Terrine Cheat Days
Nothing ever really runs like clockwork in Claire Gapenne’s weird and wonderful world. The Tinker Bell of French noise, her magic whip has the power to turn you into a horse drawn carriage or an old pumpkin. A hyperactive activist and artist, she has been part of Accueil Froid for the past seven years and is based in Amiens. This collective has invited the best of experimental rock to their town, eyes and ears wide open in a place where there is (almost) nothing except pretty canals and unemployment. Her music releases pressure valves and opens a perspective onto infinite possibilities. Though she is known for manhandling her bass as part of Headwar and has made her mark in numerous bands with delightfully silly names (Snif Nazal, Couteau Twins and Me Donner, still in activity), the riotous Terrine has paved a path for herself with constancy and determination. Turning up where she is least expected, she changes the gameplan according to her art and the people she meets, increasingly preoccupied with defying genre, nimbly and tactfully skipping from one style to the next.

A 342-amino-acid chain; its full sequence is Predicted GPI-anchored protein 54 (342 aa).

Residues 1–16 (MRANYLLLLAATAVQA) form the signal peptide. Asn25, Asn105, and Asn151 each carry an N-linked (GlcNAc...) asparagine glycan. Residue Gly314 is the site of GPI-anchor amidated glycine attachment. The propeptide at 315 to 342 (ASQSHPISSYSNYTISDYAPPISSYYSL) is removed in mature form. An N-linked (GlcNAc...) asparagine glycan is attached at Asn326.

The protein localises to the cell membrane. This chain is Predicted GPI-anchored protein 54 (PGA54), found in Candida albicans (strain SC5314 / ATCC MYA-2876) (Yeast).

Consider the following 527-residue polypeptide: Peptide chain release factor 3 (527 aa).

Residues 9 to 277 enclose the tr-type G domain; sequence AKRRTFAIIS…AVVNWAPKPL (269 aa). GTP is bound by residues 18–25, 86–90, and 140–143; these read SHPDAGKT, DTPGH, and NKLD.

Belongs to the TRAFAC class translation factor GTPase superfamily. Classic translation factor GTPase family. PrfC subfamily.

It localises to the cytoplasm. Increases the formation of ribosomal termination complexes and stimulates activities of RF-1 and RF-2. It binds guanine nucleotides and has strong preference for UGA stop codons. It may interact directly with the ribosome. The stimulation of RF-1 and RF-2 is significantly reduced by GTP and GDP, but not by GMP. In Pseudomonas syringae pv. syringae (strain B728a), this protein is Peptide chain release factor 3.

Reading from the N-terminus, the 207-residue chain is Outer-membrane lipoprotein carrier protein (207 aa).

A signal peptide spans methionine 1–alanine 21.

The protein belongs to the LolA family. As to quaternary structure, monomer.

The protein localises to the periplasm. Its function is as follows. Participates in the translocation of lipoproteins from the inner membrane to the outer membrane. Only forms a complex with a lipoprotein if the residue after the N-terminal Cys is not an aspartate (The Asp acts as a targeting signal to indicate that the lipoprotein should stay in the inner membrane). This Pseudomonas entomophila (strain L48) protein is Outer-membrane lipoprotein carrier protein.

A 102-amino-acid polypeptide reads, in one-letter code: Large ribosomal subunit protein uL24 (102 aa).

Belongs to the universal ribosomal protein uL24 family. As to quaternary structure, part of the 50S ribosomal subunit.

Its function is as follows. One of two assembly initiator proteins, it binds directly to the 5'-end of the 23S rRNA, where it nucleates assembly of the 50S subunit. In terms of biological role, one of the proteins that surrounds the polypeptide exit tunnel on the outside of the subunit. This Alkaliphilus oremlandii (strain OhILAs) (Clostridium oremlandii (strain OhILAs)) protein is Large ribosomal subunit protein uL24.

With this solo LP, aptly titled Cheat Days, she has concocted a disorientating mix of stunted techno, limping dub and piano-wave improv. Though we once imagined she would dive head first into EBM and post-industrial techno, we now see her take a completely different direction with this album where everything is guarded, where the approach is minimalist and intensely personal. We expected to dance on iron filings, we now hear bleeps scrambled by static and machines veering off course. Between gusts of peripheral noise captured on the go, she dares to combine Cabaret Voltaire and Pascal Comelade, The Shadow Ring and Bunker Records, a St Vitus dance and a disembodied rave, slow burning dub and digital crackle, electronic no-wave and jumble sale tech. Too subtle to jerk about on the BPM assembly line, her music is etched out upon a backdrop behind which an old piano is hidden, dusty and busted. The only captain of her ship, she uses modest means to fashion cutting edge sound design and summon heavy dancefloor artillery. But instead of barging in with heavy boots, she skirts the issue in soiled ballerina pumps. Instead of joining the fray, she takes a step to the side. Stacked with resources and buzzing with a wealth of projects, Claire Gapenne has progressively become one of the most crucial (and jovial) figures of the DIY underground. – Julien Bécourt